Plans to expand natural gas infrastructure across Asia could prove harmful to the region as the world transitions from fossil fuels, according to a new report by environmental advocate Global Energy Monitor (GEM).
GEM said the $379 billion of planned gas-fired power plants, natural gas pipelines and liquefied natural gas (LNG) terminals across Asia could become stranded as the energy transition accelerates. The organization also argued that the buildout undermines pledges by several Asian countries to reach net-zero emissions by mid-century.
“Emissions from existing gas projects are already too great for the world to have at least a 50% chance of limiting global warming to 1.5 C,” said GEM Executive Director Ted Nace. “If built, these new Asian gas projects would lock-in emissions for decades, and worsen the long-term effects of climate change.”
GEM, a network of researchers focused on fossil fuel and alternative energy projects, originally was founded in 2008 under a different name by journalists and environmental advocates. The group later became part of the Earth Island Institute, which is focused on ecology and social justice projects, before becoming an independent nonprofit organization. Its work has generally cast a light on the harms of using fossil fuels.
Gas-fired power plants under development would nearly double the region’s existing capacity, or be equal in size to the output of all gas-fired power in Europe and Russia, GEM said. The group also found that Asian countries plan to develop 452 million metric tons/year (mmty) of new LNG import capacity, which comprises 70% of total capacity planned globally.
If run at full capacity, the import terminals and pipelines under development across Asia would enable enough consumption to produce 117 gigatonnes of carbon dioxide equivalent over their lifespans, GEM said.
Asia, with little domestic gas production, depends on imports. Much of the growth in the global gas market in the coming decades is forecast across the region, particularly in South Asia and Southeast Asia, which is also heavily reliant on coal. Natural gas is seen as a way to displace more carbon-intensive fossil fuels in Asia.
Despite climate pledges, the world’s need for electricity, heating, cooling and transportation will continue, said Vincent Demoury, spokesman for the International Group of LNG Importers.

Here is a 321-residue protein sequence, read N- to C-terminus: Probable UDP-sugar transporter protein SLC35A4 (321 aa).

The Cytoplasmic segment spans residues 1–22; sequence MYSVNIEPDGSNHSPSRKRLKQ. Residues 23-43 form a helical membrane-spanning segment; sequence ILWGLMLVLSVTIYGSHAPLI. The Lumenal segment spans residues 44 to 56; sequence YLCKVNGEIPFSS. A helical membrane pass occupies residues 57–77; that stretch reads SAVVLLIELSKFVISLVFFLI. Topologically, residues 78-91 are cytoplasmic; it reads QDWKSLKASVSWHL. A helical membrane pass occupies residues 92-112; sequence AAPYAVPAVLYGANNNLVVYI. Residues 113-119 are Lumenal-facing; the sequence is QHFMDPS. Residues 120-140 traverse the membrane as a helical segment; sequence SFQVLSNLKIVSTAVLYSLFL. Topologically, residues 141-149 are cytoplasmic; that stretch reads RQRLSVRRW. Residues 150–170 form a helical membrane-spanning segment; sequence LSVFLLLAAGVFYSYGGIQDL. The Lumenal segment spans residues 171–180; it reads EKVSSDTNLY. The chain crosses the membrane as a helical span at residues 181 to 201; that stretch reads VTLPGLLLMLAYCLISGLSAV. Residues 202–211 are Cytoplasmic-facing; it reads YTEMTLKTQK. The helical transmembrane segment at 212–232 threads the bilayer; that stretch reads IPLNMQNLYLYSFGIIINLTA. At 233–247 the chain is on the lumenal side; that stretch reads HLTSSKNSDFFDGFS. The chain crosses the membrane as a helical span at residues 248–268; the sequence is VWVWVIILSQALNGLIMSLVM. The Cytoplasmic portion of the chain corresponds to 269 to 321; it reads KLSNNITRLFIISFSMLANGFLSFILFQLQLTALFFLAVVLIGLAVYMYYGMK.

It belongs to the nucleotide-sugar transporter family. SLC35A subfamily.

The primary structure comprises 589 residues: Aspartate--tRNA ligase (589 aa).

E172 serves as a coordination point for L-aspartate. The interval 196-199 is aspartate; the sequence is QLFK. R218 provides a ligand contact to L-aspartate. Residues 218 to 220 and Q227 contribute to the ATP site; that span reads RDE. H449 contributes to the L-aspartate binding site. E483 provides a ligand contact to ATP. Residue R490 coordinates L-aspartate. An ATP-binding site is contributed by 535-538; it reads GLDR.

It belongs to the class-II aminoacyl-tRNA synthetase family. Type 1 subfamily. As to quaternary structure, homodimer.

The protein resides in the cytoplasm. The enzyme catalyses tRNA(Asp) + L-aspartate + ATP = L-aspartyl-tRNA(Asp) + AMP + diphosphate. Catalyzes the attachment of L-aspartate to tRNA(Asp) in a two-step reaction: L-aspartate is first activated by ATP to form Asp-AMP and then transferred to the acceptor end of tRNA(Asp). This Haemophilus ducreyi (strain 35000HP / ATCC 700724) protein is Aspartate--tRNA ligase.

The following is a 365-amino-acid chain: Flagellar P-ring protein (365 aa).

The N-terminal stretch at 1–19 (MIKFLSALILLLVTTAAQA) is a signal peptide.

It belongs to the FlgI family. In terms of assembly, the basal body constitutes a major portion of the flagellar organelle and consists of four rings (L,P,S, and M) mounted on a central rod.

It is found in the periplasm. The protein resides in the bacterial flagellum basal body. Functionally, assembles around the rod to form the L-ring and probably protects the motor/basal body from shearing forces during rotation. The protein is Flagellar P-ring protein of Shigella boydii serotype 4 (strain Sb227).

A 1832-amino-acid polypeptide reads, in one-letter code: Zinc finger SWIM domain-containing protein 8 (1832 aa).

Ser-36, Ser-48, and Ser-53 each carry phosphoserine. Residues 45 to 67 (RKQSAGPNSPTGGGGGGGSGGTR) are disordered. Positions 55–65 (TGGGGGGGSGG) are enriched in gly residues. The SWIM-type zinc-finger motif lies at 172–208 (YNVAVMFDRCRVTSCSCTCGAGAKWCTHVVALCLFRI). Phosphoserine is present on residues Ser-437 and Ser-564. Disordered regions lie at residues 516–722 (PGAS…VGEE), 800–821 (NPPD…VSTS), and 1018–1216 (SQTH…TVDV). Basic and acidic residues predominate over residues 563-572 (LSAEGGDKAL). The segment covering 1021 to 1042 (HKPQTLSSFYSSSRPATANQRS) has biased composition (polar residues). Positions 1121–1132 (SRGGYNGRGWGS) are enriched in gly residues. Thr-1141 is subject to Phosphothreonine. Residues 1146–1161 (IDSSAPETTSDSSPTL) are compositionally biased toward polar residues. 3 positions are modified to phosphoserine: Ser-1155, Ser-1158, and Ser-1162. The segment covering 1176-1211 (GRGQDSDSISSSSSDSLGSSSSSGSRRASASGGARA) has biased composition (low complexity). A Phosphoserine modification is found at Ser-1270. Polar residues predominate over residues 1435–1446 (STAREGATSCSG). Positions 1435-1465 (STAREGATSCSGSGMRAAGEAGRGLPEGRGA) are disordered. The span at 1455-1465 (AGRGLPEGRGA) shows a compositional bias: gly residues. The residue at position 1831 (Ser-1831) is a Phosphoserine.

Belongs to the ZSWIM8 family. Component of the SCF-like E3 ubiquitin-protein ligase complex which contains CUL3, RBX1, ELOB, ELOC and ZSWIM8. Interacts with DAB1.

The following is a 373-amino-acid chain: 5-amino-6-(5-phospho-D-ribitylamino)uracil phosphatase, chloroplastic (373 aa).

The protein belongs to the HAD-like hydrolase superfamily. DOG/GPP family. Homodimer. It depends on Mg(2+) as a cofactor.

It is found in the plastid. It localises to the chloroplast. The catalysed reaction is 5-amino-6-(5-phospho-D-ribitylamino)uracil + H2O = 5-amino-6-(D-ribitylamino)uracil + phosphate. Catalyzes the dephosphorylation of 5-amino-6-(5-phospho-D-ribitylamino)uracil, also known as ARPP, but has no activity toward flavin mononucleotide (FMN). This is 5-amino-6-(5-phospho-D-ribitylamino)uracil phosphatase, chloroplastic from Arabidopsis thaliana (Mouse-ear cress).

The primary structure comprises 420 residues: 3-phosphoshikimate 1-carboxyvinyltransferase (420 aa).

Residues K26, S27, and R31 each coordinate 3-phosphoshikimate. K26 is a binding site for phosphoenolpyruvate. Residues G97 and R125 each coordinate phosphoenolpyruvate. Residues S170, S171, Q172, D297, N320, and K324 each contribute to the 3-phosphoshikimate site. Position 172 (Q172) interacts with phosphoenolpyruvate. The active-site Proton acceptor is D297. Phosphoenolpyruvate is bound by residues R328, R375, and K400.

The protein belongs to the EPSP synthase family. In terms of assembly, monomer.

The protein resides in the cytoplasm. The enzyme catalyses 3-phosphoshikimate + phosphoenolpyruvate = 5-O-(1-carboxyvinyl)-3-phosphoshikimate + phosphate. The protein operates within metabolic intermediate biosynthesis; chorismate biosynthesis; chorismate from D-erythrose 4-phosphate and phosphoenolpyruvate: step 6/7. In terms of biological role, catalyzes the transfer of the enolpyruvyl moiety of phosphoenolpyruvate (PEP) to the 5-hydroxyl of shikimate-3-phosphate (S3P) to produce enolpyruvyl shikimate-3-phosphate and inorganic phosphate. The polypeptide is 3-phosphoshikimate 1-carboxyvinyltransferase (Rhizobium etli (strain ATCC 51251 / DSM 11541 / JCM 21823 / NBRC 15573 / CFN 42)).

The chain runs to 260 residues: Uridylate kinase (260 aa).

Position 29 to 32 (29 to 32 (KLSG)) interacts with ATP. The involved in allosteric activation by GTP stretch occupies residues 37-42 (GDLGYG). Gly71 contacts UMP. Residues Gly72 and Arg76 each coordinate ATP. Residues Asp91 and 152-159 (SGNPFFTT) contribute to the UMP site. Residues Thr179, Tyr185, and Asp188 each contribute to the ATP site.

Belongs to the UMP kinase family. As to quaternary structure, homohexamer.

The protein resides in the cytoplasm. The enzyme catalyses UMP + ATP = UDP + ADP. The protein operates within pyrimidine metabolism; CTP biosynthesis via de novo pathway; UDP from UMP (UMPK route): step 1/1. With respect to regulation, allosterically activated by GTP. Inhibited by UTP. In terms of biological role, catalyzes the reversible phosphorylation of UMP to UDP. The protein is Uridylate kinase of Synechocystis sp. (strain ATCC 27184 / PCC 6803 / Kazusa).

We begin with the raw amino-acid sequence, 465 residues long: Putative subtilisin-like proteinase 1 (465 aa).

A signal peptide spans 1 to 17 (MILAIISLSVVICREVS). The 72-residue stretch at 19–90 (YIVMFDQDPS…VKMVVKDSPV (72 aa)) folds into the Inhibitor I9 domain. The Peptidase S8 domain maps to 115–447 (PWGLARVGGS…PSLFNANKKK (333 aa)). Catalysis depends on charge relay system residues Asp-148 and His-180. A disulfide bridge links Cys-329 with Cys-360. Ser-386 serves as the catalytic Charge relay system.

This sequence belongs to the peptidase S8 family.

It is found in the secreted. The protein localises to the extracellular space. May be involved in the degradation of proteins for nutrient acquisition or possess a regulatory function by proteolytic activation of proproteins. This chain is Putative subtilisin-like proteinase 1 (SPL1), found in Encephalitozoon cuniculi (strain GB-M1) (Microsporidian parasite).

“The hidden truth is that investments in intermittent renewables and zero carbon technologies will be insufficient to enable universal energy access in a sustainable way,” Demoury told NGI, stressing that the energy transition will take decades.
“Today, almost one-third of the global population does not have access to clean cooking or heating and around 800 million people still lack access to electricity,” he said. “As the cleanest burning hydrocarbon, natural gas will therefore be part of the solution to reach net zero emissions while continuing to feed the world’s growing demand for cleaner and reliable energy.”
However, GEM said the record LNG prices and market volatility of this year could make the planned projects economically unfeasible if similar market conditions persist. The organization also warned that it could create additional costs for governments to decommission the facilities. The report found that public institutions provided more than $22 billion in financing for gas projects between 2014 and 2018.
Demoury added that natural gas is needed to back-up intermittent renewables and can easily be deployed now as alternative fuels are further developed.
Asia is also a top destination for U.S. LNG exports. The region accounted for nearly 42% of all American cargoes through August according to NGI data. Daphne Magnuson, a spokesperson for the Washington, DC-based Center for LNG said it’s likely to stay that way for the foreseeable future.
“Blocking the development of infrastructure to provide natural gas energy to four and a half billion people living in Asia is a fundamentally wrong approach to achieving a cleaner energy future,” she told NGI. “The world needs natural gas to help facilitate the use of renewables and to replace dirtier fossil fuels. It’s a central part of making the energy transition affordable and reliable for all.”
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